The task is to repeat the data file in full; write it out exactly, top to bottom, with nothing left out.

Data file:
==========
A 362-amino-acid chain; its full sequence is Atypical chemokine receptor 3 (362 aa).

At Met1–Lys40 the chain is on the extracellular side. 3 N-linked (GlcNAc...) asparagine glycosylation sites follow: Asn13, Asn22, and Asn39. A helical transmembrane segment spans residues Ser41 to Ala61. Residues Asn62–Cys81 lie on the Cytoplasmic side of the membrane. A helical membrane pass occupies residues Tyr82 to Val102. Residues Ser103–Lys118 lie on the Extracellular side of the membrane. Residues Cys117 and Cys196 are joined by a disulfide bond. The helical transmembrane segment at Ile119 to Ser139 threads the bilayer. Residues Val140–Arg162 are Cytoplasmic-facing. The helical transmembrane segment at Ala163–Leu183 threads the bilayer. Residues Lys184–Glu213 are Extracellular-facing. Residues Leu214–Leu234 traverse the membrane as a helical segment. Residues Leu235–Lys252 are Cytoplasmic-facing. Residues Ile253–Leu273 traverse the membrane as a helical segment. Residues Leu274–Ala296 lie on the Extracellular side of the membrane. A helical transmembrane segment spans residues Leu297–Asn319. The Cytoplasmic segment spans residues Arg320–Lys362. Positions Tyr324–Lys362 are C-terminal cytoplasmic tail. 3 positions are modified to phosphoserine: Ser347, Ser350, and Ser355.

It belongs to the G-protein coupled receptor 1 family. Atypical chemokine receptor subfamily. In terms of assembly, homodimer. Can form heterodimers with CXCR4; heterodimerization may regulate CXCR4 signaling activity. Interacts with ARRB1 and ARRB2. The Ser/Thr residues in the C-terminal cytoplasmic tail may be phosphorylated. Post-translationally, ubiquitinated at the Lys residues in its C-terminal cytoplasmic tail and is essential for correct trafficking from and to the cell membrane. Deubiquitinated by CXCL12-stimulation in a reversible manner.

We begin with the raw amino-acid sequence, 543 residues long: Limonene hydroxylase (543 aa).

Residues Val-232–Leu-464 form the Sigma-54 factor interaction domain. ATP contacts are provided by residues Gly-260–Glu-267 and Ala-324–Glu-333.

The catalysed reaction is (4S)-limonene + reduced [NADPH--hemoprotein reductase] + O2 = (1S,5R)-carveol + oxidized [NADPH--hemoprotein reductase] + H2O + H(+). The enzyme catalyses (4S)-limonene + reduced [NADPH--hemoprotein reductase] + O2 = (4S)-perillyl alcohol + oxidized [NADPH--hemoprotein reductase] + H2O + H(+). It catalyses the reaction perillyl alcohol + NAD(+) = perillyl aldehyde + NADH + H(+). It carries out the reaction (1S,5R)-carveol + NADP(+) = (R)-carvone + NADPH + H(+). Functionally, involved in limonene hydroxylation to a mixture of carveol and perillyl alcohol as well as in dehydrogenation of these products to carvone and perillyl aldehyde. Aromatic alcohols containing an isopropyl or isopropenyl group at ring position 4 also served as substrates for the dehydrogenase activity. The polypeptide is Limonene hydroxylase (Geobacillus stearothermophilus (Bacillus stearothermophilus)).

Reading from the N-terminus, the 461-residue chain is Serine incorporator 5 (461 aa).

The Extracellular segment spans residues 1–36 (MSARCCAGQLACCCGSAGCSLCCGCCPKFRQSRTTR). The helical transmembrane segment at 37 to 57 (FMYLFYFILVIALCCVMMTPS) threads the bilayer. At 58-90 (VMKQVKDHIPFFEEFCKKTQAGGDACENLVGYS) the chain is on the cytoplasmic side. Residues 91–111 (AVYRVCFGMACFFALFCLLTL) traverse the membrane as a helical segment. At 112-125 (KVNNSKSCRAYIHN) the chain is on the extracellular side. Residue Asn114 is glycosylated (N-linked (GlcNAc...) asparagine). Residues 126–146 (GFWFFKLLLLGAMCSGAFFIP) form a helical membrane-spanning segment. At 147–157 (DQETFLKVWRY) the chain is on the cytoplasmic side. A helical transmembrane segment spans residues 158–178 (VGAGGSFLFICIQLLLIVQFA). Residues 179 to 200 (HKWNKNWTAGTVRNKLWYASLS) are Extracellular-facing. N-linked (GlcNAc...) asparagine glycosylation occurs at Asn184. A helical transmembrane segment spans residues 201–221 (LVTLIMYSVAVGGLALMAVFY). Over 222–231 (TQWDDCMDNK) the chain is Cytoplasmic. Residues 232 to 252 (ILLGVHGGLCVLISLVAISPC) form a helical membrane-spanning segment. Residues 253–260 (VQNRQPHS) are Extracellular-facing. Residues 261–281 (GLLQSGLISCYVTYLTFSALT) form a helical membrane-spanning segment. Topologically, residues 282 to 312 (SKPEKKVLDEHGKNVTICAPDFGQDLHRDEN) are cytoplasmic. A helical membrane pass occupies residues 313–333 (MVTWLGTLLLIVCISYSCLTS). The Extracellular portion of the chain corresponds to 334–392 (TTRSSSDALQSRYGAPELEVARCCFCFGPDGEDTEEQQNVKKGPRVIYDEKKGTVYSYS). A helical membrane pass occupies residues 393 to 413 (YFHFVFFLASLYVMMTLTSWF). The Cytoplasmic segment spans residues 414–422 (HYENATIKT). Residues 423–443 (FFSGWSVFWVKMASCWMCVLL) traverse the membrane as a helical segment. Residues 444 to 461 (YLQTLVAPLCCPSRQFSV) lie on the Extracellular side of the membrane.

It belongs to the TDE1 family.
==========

A 362-amino-acid chain; its full sequence is Atypical chemokine receptor 3 (362 aa).

At Met1–Lys40 the chain is on the extracellular side. 3 N-linked (GlcNAc...) asparagine glycosylation sites follow: Asn13, Asn22, and Asn39. A helical transmembrane segment spans residues Ser41 to Ala61. Residues Asn62–Cys81 lie on the Cytoplasmic side of the membrane. A helical membrane pass occupies residues Tyr82 to Val102. Residues Ser103–Lys118 lie on the Extracellular side of the membrane. Residues Cys117 and Cys196 are joined by a disulfide bond. The helical transmembrane segment at Ile119 to Ser139 threads the bilayer. Residues Val140–Arg162 are Cytoplasmic-facing. The helical transmembrane segment at Ala163–Leu183 threads the bilayer. Residues Lys184–Glu213 are Extracellular-facing. Residues Leu214–Leu234 traverse the membrane as a helical segment. Residues Leu235–Lys252 are Cytoplasmic-facing. Residues Ile253–Leu273 traverse the membrane as a helical segment. Residues Leu274–Ala296 lie on the Extracellular side of the membrane. A helical transmembrane segment spans residues Leu297–Asn319. The Cytoplasmic segment spans residues Arg320–Lys362. Positions Tyr324–Lys362 are C-terminal cytoplasmic tail. 3 positions are modified to phosphoserine: Ser347, Ser350, and Ser355.

It belongs to the G-protein coupled receptor 1 family. Atypical chemokine receptor subfamily. In terms of assembly, homodimer. Can form heterodimers with CXCR4; heterodimerization may regulate CXCR4 signaling activity. Interacts with ARRB1 and ARRB2. The Ser/Thr residues in the C-terminal cytoplasmic tail may be phosphorylated. Post-translationally, ubiquitinated at the Lys residues in its C-terminal cytoplasmic tail and is essential for correct trafficking from and to the cell membrane. Deubiquitinated by CXCL12-stimulation in a reversible manner.

We begin with the raw amino-acid sequence, 543 residues long: Limonene hydroxylase (543 aa).

Residues Val-232–Leu-464 form the Sigma-54 factor interaction domain. ATP contacts are provided by residues Gly-260–Glu-267 and Ala-324–Glu-333.

The catalysed reaction is (4S)-limonene + reduced [NADPH--hemoprotein reductase] + O2 = (1S,5R)-carveol + oxidized [NADPH--hemoprotein reductase] + H2O + H(+). The enzyme catalyses (4S)-limonene + reduced [NADPH--hemoprotein reductase] + O2 = (4S)-perillyl alcohol + oxidized [NADPH--hemoprotein reductase] + H2O + H(+). It catalyses the reaction perillyl alcohol + NAD(+) = perillyl aldehyde + NADH + H(+). It carries out the reaction (1S,5R)-carveol + NADP(+) = (R)-carvone + NADPH + H(+). Functionally, involved in limonene hydroxylation to a mixture of carveol and perillyl alcohol as well as in dehydrogenation of these products to carvone and perillyl aldehyde. Aromatic alcohols containing an isopropyl or isopropenyl group at ring position 4 also served as substrates for the dehydrogenase activity. The polypeptide is Limonene hydroxylase (Geobacillus stearothermophilus (Bacillus stearothermophilus)).

Reading from the N-terminus, the 461-residue chain is Serine incorporator 5 (461 aa).

The Extracellular segment spans residues 1–36 (MSARCCAGQLACCCGSAGCSLCCGCCPKFRQSRTTR). The helical transmembrane segment at 37 to 57 (FMYLFYFILVIALCCVMMTPS) threads the bilayer. At 58-90 (VMKQVKDHIPFFEEFCKKTQAGGDACENLVGYS) the chain is on the cytoplasmic side. Residues 91–111 (AVYRVCFGMACFFALFCLLTL) traverse the membrane as a helical segment. At 112-125 (KVNNSKSCRAYIHN) the chain is on the extracellular side. Residue Asn114 is glycosylated (N-linked (GlcNAc...) asparagine). Residues 126–146 (GFWFFKLLLLGAMCSGAFFIP) form a helical membrane-spanning segment. At 147–157 (DQETFLKVWRY) the chain is on the cytoplasmic side. A helical transmembrane segment spans residues 158–178 (VGAGGSFLFICIQLLLIVQFA). Residues 179 to 200 (HKWNKNWTAGTVRNKLWYASLS) are Extracellular-facing. N-linked (GlcNAc...) asparagine glycosylation occurs at Asn184. A helical transmembrane segment spans residues 201–221 (LVTLIMYSVAVGGLALMAVFY). Over 222–231 (TQWDDCMDNK) the chain is Cytoplasmic. Residues 232 to 252 (ILLGVHGGLCVLISLVAISPC) form a helical membrane-spanning segment. Residues 253–260 (VQNRQPHS) are Extracellular-facing. Residues 261–281 (GLLQSGLISCYVTYLTFSALT) form a helical membrane-spanning segment. Topologically, residues 282 to 312 (SKPEKKVLDEHGKNVTICAPDFGQDLHRDEN) are cytoplasmic. A helical membrane pass occupies residues 313–333 (MVTWLGTLLLIVCISYSCLTS). The Extracellular portion of the chain corresponds to 334–392 (TTRSSSDALQSRYGAPELEVARCCFCFGPDGEDTEEQQNVKKGPRVIYDEKKGTVYSYS). A helical membrane pass occupies residues 393 to 413 (YFHFVFFLASLYVMMTLTSWF). The Cytoplasmic segment spans residues 414–422 (HYENATIKT). Residues 423–443 (FFSGWSVFWVKMASCWMCVLL) traverse the membrane as a helical segment. Residues 444 to 461 (YLQTLVAPLCCPSRQFSV) lie on the Extracellular side of the membrane.

It belongs to the TDE1 family.